Funding: $38.2 million
Headquarters: San Francisco, Calif.
CEO: Avi Freedman, who previously served as Chief Network Scientist for Akamai
What they do: Provide SaaS-based traffic-analysis and network-management software. Kentik’s AIOps platform, a network traffic analysis and management platform, unifies network data from cloud and on-premises infrastructure to deliver a complete end-to-end picture of the state of hybrid networks.
The platform can analyse traffic across networks where packet capture is not feasible because of traffic levels and decentralised infrastructure. Kentik ingests multiple sources of real-time and historical monitoring data, adds contextual insights, applies artificial intelligence / machine learning to recognise patterns and anomalies worthy of actions, and gives network pros the ability to automate corrections.
Competitors: Netscout (through its Arbor Networks acquisition), Nokia (Deepfield acquisition), SolarWinds, and Turbonomic (through its SevOne acquisition)
Customers: Box, eBay, GoDaddy, IBM, Netskope, Sky UK, Twitch, Yelp, and Zoom
Why they’re a hot start-up to watch: Kentik has the backing, team, and early customer traction to be viable. The start-up has raised $38.2 million in three rounds of funding from August Capital, First Round Capital, Engineering Capital, Data Collective (DCVC), Glynn Capital, Tahoma Ventures, and Third Point Ventures.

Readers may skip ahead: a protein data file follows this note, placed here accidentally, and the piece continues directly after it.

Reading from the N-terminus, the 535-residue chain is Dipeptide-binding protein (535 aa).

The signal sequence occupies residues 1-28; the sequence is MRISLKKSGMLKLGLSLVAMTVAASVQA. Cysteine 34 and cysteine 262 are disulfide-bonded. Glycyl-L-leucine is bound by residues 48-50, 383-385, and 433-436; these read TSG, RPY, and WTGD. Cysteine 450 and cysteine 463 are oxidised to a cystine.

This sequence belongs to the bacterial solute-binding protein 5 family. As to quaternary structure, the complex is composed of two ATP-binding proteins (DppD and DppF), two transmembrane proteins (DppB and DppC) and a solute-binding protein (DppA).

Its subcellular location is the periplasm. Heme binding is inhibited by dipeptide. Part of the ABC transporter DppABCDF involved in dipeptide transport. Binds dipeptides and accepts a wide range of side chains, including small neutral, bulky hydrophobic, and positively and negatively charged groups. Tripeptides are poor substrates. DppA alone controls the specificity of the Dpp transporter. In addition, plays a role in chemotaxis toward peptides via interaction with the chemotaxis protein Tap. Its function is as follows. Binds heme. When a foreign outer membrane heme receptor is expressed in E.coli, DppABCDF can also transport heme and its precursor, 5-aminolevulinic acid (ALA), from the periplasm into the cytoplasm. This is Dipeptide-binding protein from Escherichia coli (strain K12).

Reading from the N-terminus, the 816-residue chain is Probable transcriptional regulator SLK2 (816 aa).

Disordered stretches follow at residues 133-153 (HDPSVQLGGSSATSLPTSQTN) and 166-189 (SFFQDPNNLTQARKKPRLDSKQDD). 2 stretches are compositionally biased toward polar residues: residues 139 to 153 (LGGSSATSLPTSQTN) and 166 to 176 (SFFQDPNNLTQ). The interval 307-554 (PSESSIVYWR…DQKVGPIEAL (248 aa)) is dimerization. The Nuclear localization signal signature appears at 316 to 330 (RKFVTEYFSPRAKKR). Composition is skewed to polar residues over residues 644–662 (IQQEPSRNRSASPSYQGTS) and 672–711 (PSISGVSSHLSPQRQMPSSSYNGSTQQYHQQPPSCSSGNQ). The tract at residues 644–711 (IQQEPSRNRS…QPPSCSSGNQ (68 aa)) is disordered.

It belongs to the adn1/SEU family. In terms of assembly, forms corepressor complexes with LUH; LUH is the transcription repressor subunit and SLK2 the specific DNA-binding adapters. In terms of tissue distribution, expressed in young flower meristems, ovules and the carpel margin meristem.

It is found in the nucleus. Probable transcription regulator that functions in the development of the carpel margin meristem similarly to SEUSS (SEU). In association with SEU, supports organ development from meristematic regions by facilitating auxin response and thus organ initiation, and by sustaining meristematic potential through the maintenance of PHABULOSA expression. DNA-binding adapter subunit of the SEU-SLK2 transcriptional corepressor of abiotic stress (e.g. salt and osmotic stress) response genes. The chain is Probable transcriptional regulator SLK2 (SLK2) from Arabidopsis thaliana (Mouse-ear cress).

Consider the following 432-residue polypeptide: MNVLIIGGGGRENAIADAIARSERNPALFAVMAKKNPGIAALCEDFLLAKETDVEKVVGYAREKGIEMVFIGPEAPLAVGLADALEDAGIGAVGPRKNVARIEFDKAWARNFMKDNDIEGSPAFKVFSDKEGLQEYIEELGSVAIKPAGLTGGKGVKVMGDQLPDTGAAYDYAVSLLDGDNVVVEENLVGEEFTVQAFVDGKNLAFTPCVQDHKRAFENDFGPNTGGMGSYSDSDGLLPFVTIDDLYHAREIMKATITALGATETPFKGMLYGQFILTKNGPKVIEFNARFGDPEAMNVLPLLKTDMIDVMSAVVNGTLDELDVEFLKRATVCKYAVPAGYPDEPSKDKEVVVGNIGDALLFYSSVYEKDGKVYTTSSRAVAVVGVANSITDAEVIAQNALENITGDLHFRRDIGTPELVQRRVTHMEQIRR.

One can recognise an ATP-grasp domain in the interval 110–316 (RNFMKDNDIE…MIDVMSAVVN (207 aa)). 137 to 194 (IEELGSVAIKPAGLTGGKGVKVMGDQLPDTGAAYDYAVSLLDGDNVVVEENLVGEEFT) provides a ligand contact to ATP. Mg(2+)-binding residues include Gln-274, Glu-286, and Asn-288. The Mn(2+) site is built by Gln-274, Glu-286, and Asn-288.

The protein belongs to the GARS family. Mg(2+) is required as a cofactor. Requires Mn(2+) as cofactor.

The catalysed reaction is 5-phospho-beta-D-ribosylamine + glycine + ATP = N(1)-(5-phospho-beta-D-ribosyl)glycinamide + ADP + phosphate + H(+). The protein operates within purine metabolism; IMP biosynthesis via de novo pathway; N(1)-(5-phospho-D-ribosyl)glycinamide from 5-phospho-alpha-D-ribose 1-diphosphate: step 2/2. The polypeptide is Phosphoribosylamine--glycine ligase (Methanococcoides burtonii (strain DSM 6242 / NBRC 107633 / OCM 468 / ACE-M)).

Kentik’s C-level team knows network management inside and out. Founder Avi Freedman has decades of experience managing large networks. In 1992, he founded Philadelphia’s first ISP, Netaxs. He spent a decade at Akamai, first as VP of Network Infrastructure and then as Chief Network Scientist.
Before founding Kentik, he was CTO at ServerCentral. Chief Scientist Ian Pye was Cloudflare’s first hire. As the lead analytics engineer, he wrote many of Cloudflare’s backend systems. CTO Jonah Kowall previously served as vice president of Market Development and Insights for AppDynamics, helping position the company for its $3.7 million acquisition by Cisco in 2017.